Probate is the process that most estates undergo to distribute assets to the heirs of the deceased and to pay debts and liabilities. What happens when someone dies with more debts than assets? In a case like this, the estate is considered insolvent, and it affects how probate will be carried out.
No two estates are the same, and insolvent ones present unique challenges. It’s always best to consult a knowledgeable estate attorney. Loew Law Group can help. We can put our extensive experience with California estates to work for you and your family today.
How An Insolvent Estate Affects Probate
While we think of probate as the process by which heirs of the estate are distributed property, probate won’t work like this with an insolvent estate. Insolvent simply means there are not enough assets to pay debts of the estate, including taxes. Paying debts is a necessary part of probate. The person who makes the will (testator) cannot use that document to avoid paying creditors and save everything for his or her children or other heirs.
California has established an order of priority for paying creditors out of an estate. The highest priority goes to what are called expenses of administration. These are expenses like court costs, attorney fees, and money needed to maintain and sell certain estate assets.
After this come secured creditors, such as mortgage holders, followed by funeral expenses and costs related to the decedent’s final sickness and death. Beyond this are court-determined allowances for ongoing expenses of the decedent’s children and spouse, unpaid wages, and “general debts” which include unsecured creditors.
Working from highest to lowest priority, it’s possible for many estates to simply not have enough money to pay all of the creditors.
How Are The Debts Paid?
The above debts are considered “classes” of debt under California law. Although there is priority among the classes (e.g. expenses of administration versus secured creditors), there is no priority of debts within each class. However, all debts within each class have to be paid before moving to a lower priority class.
Let’s say the decedent passed away with two mortgages, which are secured debts. Neither has priority over the other, but both have to be paid before moving on to pay the funeral expenses. This is true even though the funeral expenses may be significantly less than either of the two mortgages. If the estate assets are insufficient to fully pay all of the debts in the class (e.g., both mortgages), then each debt within that class will be paid a proportionate share from whatever assets are available.
Can You Be Responsible For The Decedent’s Insolvent Estate?
One question that’s commonly asked is whether an heir – like a spouse or child – will be responsible for the decedent’s unpaid debts. Before answering this question, however, it will be necessary to distinguish between joint debts and separate debts. Joint debts will become the responsibility of the joint debtor after the decedent passes. Separate debts (those that are in the name of the deceased only) will then need to be handled according to the priority classes above.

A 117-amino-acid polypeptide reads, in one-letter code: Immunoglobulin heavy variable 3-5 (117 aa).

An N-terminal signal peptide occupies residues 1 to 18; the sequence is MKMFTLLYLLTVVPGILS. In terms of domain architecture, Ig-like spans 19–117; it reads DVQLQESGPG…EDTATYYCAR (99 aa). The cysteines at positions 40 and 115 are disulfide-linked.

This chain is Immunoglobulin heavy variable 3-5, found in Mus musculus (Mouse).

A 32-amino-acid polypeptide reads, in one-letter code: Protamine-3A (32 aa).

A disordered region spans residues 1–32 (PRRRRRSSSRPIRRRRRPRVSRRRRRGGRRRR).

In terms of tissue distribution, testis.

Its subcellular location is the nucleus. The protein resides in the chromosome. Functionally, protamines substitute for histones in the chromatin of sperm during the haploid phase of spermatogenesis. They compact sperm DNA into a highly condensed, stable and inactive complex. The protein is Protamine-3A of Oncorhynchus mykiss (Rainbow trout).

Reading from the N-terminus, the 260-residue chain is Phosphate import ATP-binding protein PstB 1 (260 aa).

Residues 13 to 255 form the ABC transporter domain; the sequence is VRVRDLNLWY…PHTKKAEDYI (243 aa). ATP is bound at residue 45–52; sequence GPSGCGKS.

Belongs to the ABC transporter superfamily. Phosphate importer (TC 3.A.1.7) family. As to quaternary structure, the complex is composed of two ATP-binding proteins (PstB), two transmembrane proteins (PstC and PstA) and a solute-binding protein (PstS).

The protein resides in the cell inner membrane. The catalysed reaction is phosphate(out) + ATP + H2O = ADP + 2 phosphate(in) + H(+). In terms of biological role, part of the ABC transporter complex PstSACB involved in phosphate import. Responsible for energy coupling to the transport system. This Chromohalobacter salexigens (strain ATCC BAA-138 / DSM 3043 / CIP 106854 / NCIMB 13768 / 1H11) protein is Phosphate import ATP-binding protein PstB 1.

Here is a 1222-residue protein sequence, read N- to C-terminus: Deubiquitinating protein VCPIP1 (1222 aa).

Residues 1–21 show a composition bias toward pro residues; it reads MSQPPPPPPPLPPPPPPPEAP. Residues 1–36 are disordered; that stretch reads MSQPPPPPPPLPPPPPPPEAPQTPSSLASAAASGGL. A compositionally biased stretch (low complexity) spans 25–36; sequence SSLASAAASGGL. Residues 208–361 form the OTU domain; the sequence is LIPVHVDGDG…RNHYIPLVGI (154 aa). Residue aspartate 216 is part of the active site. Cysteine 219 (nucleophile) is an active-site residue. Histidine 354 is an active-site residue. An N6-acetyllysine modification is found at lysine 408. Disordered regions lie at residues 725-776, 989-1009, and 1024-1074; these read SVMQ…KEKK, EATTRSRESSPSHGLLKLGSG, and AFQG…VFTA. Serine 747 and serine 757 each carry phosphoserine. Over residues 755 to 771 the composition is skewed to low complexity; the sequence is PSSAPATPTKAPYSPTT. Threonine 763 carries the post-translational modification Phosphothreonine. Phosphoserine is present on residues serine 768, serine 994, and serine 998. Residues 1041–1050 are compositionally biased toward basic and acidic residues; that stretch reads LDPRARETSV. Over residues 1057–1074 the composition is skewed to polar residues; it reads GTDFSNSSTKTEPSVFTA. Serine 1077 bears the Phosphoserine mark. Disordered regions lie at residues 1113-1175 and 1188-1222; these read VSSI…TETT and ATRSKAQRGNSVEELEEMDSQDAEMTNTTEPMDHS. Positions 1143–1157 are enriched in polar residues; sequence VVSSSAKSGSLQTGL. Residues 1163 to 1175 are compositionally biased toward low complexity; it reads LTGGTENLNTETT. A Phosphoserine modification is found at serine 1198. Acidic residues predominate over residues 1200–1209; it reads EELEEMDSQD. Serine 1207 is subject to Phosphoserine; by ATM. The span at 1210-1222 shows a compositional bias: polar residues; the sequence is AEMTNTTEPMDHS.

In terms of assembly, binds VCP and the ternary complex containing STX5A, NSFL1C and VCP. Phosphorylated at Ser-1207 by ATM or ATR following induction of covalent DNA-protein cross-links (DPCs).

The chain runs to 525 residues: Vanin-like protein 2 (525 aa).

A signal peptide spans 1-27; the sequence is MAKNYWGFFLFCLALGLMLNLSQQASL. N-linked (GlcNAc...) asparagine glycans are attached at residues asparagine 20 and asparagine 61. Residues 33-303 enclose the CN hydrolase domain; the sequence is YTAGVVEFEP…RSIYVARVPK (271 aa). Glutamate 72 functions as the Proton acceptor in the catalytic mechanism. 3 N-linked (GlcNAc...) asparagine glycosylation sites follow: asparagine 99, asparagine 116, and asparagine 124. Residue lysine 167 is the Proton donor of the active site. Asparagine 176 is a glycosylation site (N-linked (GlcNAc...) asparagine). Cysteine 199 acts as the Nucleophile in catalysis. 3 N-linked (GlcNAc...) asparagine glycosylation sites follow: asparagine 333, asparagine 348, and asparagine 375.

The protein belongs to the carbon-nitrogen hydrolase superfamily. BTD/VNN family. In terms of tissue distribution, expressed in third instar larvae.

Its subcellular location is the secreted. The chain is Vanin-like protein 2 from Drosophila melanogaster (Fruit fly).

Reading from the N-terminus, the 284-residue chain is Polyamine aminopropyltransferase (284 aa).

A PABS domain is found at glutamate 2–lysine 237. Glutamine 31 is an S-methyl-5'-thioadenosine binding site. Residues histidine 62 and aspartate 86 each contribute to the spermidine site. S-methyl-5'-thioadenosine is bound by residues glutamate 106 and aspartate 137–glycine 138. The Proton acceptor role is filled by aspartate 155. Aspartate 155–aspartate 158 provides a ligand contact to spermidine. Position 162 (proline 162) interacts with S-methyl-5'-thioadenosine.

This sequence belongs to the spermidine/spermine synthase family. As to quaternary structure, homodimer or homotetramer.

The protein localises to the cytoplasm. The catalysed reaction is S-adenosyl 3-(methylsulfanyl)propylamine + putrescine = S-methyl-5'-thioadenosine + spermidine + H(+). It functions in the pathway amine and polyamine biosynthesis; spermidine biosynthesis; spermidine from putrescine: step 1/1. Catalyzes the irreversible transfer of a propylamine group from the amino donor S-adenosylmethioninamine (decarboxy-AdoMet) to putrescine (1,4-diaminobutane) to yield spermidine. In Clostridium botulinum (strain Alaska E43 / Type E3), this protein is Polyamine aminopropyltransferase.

Generally, the family of the deceased will not have to pay leftover debts. But there are some important exceptions. Because California is a community property state, a spouse can be obligated to pay on his or her deceased spouse’s debts. Also responsible for the decedent’s debts are joint account holders (e.g., a husband and wife who had a joint credit card). Finally, anyone who was a debt guarantor, like someone who cosigned a loan, will be liable for the debt.
Are Beneficiaries On The Hook For The Decedent’s Debts?
Typically, a person named as a beneficiary will not have to pay for the decedent’s debt out of their own pockets (unless they fall into one of the exceptions noted above). However, if you’re a beneficiary, there’s a chance you won’t receive your inheritance or will receive less of it due to the debts. The debts have to be satisfied before assets can be distributed to beneficiaries. While you won’t have to come up with anything out of your pocket, a heavily indebted estate might leave its beneficiaries with nothing.
There are cases in which creditors can challenge an asset transfer to a beneficiary that took place right before death. If the decedent gave a beneficiary a significant sum of money, for example, right before passing away, it may be considered an attempt to defraud creditors. A creditor can object to this and a court will have to examine evidence of what was intended by the transfer.
A Skilled California Insolvent Estate Attorney Is Ready To Help
You probably have a lot of questions and concerns after a loved one passes away with significant debt. How many creditors will assert a claim against the estate? Will a gift that was made to me right before the decedent’s death be challenged? Will I receive anything at all from the estate? Turn to the experienced team at Loew Law Group. We’re here to answer any questions you have about insolvent California estates. Call today to schedule a consultation.